MBA: Is It Right For You?

What is the value of an MBA degree? Is it right for you? Let’s find out in this week’s episode.






Let me start with the punch line;

MBA… definitely, absolutely, without a doubt, 100% boosts your career. Whoever doubts this, is either incredibly incompetent or has a different agenda.

So your starting point shouldn’t be whether it's valuable. Because it is. But your starting point should be whether it's valuable enough that justifies your actual money and time investment, and the opportunity cost you create by not working for 2 years.

So, let’s find out if an MBA degree is right for you.

The way I see it, you gain 2 types of returns by having an MBA degree;

First one is that you learn. You obtain the sort of a cohesive understanding of how business works. You learn everything from marketing to business strategy to corporate strategy to accounting.

And the second benefit is that You get an increased salary from your current employer. Or get a new job with a higher salary in a new organization.

So, let’s talk about them one by one. And see if they are really as beneficial as you may think.

By the way, I do have an MBA degree. In fact, it’s from one of the top 10 business schools in Europe, It’s Cass Business School of City University London. I graduated in I think 2012. I was 29 years old at the time.

My experience is a great case study for you because you’ll hear about not only the short term benefits but also long term benefits of the program. So, please pay attention.

Let’s first start with the Education.

Now, in an MBA degree, you definitely learn a few things that you didn’t know before. But I certainly doubt you’ll learn enough to justify the investment. You will not learn anything that you can’t learn from books.

Do you want to learn strategy? Good go read Michael Porter’s books, want to learn Marketing good go find experts in the field and read their books. Your professors will teach the same stuff just more filtered, condensed,  and presented with slides and case studies. So, the value isn’t really in the knowledge.

MBA is too general for it. It may give you that cohesive business understanding but not specific enough so that you can develop strategies to win. MBA is a mile wide but inch deep. You’ll know about segmentation, positioning, fine.. but that’s just too high level. That’s not what is needed for the majority of corporate professionals to win. Or for entrepreneurs. For example, you learn general marketing, like; positioning, segmentation in MBA, but in the real world, what you need to know is the conversions, funnels, how to create funnels, marketing for specific platforms, digital A/B testing, SEO, PPC, you know... The knowledge you learn at MBA is really applicable to CMOS or CEOs of Fortune 100 companies.  It’s not detailed enough.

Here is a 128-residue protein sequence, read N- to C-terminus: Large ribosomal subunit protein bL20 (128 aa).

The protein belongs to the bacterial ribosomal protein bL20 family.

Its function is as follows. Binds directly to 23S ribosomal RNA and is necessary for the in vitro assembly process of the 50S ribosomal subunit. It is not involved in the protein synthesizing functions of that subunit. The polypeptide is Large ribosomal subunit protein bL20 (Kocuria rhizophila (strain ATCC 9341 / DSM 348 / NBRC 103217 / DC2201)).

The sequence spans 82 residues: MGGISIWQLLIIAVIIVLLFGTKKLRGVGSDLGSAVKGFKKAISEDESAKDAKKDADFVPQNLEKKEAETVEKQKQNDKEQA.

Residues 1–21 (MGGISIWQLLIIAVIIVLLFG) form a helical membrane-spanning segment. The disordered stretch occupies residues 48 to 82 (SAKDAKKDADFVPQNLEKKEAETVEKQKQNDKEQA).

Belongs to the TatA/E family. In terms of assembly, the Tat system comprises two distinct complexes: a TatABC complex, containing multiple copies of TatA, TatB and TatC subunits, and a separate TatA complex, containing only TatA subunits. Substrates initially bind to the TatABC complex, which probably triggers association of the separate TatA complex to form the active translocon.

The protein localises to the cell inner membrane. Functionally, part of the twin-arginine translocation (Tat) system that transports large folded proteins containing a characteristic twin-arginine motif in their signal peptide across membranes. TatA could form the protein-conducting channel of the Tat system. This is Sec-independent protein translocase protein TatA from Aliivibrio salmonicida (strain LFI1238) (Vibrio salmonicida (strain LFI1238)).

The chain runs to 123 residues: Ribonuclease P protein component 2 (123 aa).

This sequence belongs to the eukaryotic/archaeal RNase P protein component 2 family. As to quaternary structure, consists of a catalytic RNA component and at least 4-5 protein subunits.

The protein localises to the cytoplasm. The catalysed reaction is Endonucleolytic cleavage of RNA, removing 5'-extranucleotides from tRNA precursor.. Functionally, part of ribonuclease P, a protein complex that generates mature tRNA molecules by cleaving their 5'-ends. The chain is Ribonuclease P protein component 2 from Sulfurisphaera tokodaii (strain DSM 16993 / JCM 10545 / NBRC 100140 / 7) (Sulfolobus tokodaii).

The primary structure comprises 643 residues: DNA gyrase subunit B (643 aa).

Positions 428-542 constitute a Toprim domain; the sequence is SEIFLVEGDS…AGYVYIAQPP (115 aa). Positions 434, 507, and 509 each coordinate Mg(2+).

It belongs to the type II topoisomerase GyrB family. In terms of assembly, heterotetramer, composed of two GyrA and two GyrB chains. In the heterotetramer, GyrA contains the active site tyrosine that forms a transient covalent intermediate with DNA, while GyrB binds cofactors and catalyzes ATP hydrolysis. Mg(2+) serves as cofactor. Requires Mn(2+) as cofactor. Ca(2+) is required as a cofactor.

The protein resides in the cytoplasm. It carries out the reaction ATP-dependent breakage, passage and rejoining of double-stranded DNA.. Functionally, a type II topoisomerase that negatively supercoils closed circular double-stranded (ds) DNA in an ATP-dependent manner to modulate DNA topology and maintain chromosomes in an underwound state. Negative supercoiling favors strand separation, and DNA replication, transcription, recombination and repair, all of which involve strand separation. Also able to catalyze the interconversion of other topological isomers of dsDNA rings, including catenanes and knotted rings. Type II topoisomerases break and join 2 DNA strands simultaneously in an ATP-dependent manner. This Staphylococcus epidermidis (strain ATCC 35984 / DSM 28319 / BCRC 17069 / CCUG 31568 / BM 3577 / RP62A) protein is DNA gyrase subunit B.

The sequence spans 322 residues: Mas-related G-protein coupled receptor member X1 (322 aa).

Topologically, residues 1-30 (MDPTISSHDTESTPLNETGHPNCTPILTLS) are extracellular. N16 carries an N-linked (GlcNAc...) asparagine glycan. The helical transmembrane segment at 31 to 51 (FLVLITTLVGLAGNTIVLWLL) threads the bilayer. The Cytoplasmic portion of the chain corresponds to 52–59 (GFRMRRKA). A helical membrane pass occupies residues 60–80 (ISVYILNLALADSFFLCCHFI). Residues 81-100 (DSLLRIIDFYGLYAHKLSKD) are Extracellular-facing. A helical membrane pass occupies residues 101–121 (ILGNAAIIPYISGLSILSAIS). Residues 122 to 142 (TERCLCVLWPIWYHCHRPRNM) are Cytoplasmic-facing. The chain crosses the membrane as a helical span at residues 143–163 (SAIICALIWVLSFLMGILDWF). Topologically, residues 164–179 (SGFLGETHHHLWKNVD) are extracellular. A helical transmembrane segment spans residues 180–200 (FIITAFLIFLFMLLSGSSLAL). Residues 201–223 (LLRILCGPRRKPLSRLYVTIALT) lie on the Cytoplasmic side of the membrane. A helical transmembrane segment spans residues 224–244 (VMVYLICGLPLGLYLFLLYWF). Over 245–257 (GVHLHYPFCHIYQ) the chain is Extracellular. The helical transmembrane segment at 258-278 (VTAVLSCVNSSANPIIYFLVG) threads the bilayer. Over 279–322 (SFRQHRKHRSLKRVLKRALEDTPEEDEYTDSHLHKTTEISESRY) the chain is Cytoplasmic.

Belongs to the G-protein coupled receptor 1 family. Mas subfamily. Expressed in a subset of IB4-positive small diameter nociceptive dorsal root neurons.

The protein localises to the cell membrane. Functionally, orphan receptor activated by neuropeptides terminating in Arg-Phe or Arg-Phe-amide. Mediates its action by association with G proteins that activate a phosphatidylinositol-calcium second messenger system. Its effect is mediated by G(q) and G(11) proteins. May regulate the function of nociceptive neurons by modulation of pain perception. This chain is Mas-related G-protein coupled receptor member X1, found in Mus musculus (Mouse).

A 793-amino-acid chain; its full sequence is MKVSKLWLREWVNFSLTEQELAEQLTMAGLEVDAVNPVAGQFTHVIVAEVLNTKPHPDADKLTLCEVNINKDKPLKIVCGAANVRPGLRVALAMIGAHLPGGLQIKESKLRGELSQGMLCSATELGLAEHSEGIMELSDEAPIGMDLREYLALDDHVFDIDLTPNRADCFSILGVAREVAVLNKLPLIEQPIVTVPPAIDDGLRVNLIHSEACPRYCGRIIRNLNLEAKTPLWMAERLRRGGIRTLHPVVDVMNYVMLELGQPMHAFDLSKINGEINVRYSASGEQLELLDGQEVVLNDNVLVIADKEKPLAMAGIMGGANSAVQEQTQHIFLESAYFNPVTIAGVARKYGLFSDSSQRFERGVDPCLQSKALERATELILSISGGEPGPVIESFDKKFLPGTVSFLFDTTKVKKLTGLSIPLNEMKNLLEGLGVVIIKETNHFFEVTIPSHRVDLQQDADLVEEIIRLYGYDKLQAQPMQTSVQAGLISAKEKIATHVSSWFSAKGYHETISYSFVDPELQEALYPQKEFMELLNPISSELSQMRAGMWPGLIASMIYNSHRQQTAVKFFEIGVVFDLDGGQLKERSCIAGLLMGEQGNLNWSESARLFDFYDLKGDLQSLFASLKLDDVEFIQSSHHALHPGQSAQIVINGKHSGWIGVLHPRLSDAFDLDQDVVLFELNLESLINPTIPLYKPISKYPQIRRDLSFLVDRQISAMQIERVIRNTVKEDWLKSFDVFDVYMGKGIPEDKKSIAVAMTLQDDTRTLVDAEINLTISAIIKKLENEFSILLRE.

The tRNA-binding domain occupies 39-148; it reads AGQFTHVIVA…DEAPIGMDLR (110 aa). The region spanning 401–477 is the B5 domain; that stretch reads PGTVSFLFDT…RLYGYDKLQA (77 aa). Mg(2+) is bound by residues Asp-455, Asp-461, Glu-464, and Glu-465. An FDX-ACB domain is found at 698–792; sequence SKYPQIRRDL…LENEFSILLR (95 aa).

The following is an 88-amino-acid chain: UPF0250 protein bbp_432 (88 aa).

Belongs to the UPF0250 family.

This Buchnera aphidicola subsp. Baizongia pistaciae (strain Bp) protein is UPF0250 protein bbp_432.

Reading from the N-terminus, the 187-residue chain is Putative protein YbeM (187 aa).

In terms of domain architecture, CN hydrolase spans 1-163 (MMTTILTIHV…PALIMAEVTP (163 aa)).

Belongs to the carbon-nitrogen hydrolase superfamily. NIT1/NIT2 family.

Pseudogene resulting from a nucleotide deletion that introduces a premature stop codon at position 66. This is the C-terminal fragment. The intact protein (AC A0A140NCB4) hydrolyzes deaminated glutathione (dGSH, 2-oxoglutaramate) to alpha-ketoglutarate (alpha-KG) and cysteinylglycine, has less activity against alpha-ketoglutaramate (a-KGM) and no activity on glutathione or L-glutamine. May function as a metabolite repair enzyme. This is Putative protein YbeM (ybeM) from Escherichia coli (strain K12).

And the other issue is the fact that the world of business is changing faster than their ability to update their curriculum. So, they are always lagging behind.

In simple terms, MBA definitely doesn’t make you a better employee. It doesn’t make you a superstar performer. I’ve learned this the hard way.

After my MBA I ventured into consulting, I first worked with a consulting firm called AccountAbility which focused on sustainability consulting. And, in that firm my MBA sort of held its ground. It was OK.

But then after AccountAbility, I joined PwC Consulting. PricewaterhouseCoopers. And that’s where shit hit the fan.

Excuse my language.

I was very confident you know. I thought I am the shit. I have an MBA degree from one of the best schools in the world, I spent 2 years and tens of thousands of pounds. I am also coming from another consulting firm. I know what I am doing.

I had the shock of my life in my first month. The level of intensity, intellect, knowledge, expertise, action, the thought process those guys play at, it’s just out of the world.

It was not something I had ever even thought of. And I am not even talking about managers or partners, I am talking about junior consultants, senior consultants. Guys who report to me. In my first maybe up to 3 months, I failed at everything.  I failed at consulting, quality client work, in my presentations, and even leadership. My confidence took a beating you know. This was 5 years ago.

So, that’s when I learned the hard way that while an MBA supposedly prepares you to all these top notch consulting firms or investment banks, the reality is that they don’t.

I mean, fortunately, I adjusted very quickly and I survived, then I eventually thrived. But even after 5 or 6 years now, I still can’t forget the shock that I had. It was a shock that lasted over 3 months.

Ok, I hope this was clear.

education quality? don’t expect miracles…

Next, is the return on investment. So, you get that either through an increase in your salary from your current employer or you get a new job with a higher salary in a new organization. This is true and if you are in management consulting, corporate finance, investment banking, and consumer goods then you’ll probably benefit the most.

In fact, if you are smart about just 1 thing, then you can benefit immensely.  I am going to share with you what that 1 thing is, just in a minute. But I need to first give you an analogy.